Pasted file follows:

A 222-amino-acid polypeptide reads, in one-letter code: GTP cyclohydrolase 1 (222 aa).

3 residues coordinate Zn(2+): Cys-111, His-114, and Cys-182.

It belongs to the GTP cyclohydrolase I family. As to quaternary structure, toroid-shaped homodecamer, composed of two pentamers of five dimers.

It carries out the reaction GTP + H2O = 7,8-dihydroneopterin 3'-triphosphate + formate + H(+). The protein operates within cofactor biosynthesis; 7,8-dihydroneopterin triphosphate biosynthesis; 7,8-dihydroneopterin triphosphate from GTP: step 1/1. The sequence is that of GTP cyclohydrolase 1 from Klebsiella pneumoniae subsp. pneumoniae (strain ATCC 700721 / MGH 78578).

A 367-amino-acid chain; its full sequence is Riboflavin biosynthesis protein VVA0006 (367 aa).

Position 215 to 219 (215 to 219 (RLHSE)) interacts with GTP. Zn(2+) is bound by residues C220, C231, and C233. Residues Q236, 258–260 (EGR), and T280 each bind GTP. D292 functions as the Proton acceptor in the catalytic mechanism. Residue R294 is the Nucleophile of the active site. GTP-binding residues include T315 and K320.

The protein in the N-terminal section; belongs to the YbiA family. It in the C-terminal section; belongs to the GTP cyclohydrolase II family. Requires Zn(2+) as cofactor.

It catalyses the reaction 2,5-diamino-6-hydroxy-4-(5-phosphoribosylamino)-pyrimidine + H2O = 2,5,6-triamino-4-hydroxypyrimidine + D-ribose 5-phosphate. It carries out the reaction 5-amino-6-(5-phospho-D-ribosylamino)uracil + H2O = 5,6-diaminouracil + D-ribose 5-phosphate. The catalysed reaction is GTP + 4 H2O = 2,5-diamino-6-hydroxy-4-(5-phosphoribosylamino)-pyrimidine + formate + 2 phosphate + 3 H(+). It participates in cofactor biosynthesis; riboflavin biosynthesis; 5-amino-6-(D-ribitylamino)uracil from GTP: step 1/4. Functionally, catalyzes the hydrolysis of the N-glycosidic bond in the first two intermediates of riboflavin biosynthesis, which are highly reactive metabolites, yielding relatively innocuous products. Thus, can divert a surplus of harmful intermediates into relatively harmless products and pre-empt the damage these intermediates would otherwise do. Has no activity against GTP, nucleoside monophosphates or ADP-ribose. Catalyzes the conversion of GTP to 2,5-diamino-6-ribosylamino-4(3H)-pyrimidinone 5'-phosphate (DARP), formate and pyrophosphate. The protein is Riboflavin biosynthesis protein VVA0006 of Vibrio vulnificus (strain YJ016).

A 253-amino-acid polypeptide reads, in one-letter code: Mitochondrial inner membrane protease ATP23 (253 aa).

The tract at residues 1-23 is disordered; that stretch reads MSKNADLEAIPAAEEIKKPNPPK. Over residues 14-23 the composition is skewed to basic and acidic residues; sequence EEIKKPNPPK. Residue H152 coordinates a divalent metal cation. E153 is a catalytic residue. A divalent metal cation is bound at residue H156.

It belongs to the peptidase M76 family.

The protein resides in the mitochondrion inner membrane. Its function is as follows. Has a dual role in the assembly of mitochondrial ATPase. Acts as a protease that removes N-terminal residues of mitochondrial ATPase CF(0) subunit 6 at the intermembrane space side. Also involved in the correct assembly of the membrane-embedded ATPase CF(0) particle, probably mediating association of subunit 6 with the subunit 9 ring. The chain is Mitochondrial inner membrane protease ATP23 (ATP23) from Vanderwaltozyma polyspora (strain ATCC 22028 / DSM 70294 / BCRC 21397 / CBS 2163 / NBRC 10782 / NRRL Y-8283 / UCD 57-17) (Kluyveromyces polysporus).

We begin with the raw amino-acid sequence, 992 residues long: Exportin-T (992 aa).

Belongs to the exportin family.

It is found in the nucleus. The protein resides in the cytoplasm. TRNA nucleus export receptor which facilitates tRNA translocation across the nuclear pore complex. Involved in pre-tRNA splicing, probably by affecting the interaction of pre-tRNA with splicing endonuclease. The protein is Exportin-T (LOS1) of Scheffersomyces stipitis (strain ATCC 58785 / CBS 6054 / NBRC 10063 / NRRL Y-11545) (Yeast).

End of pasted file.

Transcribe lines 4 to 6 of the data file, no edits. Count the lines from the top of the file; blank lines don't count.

It carries out the reaction GTP + H2O = 7,8-dihydroneopterin 3'-triphosphate + formate + H(+). The protein operates within cofactor biosynthesis; 7,8-dihydroneopterin triphosphate biosynthesis; 7,8-dihydroneopterin triphosphate from GTP: step 1/1. The sequence is that of GTP cyclohydrolase 1 from Klebsiella pneumoniae subsp. pneumoniae (strain ATCC 700721 / MGH 78578).

A 367-amino-acid chain; its full sequence is Riboflavin biosynthesis protein VVA0006 (367 aa).

Position 215 to 219 (215 to 219 (RLHSE)) interacts with GTP. Zn(2+) is bound by residues C220, C231, and C233. Residues Q236, 258–260 (EGR), and T280 each bind GTP. D292 functions as the Proton acceptor in the catalytic mechanism. Residue R294 is the Nucleophile of the active site. GTP-binding residues include T315 and K320.